Saegertown and MFCS Curtis Teamwork

Steal shamelessly is a motto that most would be embarrassed to live by, but this does not hold true in terms of MacLean-Fogg overall corporate Lean initiatives. During the annual Operational Transformation summit, all OT members were encouraged to steal and implement any and all the fantastic ideas that have been developed at sister plants and bring them back to their home facilities. There is no better way of doing this than involving resources from other MacLean-Fogg divisions in kaizen events at the plants. This helps bolster working relationships and strengthens the overall event outcome.

The internal Lean Professional program allows all participants the chance to build working relationships with team members throughout the MacLean-Fogg family. Working with a fellow employee from the MFCS Cornelius plant provided a Saegertown employee with a great Lean resource to bounce off different ideas.

In October 2015, Saegertown held their first SMED event on Cold Former 105. The team was looking for an outside set of eyes to come and contribute to the event. They reached out to MFCS Cornelius and asked if they could help. MFCS Cornelius sent a knowledgeable employee to the event for the week. He was a great addition to the Saegertown team. They greatly appreciated all of the input and knowledge he brought to the table. The MFCS Cornelius contributor helped strengthen the Saegertown team with his computer skills and additionally learned a great deal about how parts are produced at Saegertown.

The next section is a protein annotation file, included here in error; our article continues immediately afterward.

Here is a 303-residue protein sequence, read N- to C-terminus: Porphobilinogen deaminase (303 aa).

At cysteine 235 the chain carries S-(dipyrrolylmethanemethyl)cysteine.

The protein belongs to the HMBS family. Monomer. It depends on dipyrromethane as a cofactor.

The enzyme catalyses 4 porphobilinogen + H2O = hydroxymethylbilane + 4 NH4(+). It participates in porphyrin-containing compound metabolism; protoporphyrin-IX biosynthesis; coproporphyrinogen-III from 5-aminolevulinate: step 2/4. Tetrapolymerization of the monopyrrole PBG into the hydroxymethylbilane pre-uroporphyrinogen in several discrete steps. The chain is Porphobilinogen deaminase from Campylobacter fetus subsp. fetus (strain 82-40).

A Saegertown OT Manager was able to participate in a Multispindle plant layout event at the Cornelius plant. Having outgrown their current facility, the Cornelius plant is in the process of building a new plant. The focus of the event was to lay out what the Multispindle department should look like in the new plant. Two MFCS Cornelius employees did a great job creating an extremely knowledgeable team to drive the event. Saegertown worked with operators, engineers, set-up techs, and engineering techs to develop a lean layout. Through cardboard engineering and simulation, the group was able to come up with 50-75% potential reductions in motion. The changes will free up the operators, allowing more time to focus on the actual machining process.

Collaboration and teamwork help strengthen capabilities and ensure that lessons are learned and shared and work across MacLean-Fogg facilities.  When one facility reaches out to other facilities, each is able to avert the normal mistakes that occur during a transformation.